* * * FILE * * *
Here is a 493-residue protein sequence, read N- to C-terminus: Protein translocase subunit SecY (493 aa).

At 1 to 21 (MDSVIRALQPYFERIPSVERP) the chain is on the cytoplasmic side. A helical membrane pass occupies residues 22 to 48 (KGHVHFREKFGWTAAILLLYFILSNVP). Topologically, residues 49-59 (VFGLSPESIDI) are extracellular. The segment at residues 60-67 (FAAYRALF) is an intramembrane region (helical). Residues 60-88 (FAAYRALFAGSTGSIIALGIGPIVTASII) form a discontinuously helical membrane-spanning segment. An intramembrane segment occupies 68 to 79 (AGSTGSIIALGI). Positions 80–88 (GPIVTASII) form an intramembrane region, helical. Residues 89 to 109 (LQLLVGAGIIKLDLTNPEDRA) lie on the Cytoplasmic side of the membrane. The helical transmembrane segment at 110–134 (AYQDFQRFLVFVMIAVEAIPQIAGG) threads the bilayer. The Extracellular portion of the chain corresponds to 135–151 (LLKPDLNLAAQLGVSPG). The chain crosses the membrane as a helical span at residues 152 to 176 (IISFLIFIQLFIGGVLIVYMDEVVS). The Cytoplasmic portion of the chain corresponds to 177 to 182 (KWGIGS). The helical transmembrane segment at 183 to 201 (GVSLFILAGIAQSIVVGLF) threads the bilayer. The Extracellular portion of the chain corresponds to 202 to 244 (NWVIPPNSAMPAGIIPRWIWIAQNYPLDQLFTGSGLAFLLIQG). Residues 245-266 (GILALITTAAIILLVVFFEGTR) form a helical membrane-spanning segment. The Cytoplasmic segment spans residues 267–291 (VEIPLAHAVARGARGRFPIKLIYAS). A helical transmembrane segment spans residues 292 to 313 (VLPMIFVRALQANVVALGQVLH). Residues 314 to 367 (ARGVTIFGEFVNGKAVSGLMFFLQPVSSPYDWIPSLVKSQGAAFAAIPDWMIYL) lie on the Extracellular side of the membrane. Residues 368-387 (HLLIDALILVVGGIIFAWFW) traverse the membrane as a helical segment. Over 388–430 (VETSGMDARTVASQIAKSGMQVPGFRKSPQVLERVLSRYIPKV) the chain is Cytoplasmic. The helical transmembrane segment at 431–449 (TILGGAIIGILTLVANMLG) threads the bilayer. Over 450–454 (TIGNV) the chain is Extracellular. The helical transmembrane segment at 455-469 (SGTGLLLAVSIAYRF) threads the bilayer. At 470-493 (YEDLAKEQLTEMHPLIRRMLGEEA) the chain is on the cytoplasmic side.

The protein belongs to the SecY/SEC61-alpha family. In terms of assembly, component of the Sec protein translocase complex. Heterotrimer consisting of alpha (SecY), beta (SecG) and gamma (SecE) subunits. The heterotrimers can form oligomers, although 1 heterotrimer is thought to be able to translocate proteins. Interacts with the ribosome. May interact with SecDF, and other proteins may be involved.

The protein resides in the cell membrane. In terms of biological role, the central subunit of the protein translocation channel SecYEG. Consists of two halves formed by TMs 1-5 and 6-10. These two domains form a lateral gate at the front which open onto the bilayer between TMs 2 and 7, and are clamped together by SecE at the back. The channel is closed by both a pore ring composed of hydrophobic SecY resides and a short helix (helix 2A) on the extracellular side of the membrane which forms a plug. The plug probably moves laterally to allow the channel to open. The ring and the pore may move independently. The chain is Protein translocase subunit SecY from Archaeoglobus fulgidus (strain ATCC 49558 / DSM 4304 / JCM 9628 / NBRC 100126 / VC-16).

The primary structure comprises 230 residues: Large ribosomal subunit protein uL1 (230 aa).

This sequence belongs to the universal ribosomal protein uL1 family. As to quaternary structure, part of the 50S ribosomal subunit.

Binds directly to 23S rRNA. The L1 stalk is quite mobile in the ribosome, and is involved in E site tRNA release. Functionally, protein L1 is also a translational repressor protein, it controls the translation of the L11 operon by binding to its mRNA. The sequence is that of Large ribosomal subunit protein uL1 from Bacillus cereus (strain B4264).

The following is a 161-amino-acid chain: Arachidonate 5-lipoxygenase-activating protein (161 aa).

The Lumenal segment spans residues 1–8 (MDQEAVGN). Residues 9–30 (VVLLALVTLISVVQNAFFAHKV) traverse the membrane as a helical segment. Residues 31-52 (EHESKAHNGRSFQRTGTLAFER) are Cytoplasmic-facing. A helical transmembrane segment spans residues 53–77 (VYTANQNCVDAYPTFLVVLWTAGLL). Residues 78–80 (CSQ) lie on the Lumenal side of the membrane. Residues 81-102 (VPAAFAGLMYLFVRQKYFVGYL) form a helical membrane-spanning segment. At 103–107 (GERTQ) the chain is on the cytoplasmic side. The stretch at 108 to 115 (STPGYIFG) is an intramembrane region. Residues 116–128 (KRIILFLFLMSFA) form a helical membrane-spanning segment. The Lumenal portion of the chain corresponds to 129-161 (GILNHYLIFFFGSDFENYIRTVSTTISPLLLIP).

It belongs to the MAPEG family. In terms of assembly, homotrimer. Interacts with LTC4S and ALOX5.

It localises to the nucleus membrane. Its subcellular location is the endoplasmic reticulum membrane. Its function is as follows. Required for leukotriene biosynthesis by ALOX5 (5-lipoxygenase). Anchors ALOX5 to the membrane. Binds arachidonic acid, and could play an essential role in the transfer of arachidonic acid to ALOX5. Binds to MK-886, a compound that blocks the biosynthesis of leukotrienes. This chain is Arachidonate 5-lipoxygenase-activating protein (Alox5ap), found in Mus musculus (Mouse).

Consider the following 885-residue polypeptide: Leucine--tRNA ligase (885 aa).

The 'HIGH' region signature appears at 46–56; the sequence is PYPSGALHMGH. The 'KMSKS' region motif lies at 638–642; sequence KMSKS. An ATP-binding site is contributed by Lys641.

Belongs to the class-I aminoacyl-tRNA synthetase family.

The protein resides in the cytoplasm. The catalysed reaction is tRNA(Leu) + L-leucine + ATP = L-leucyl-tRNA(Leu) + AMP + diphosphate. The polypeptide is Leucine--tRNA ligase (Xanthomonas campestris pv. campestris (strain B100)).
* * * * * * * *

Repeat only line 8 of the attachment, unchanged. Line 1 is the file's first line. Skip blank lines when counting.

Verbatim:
The following is a 161-amino-acid chain: Arachidonate 5-lipoxygenase-activating protein (161 aa).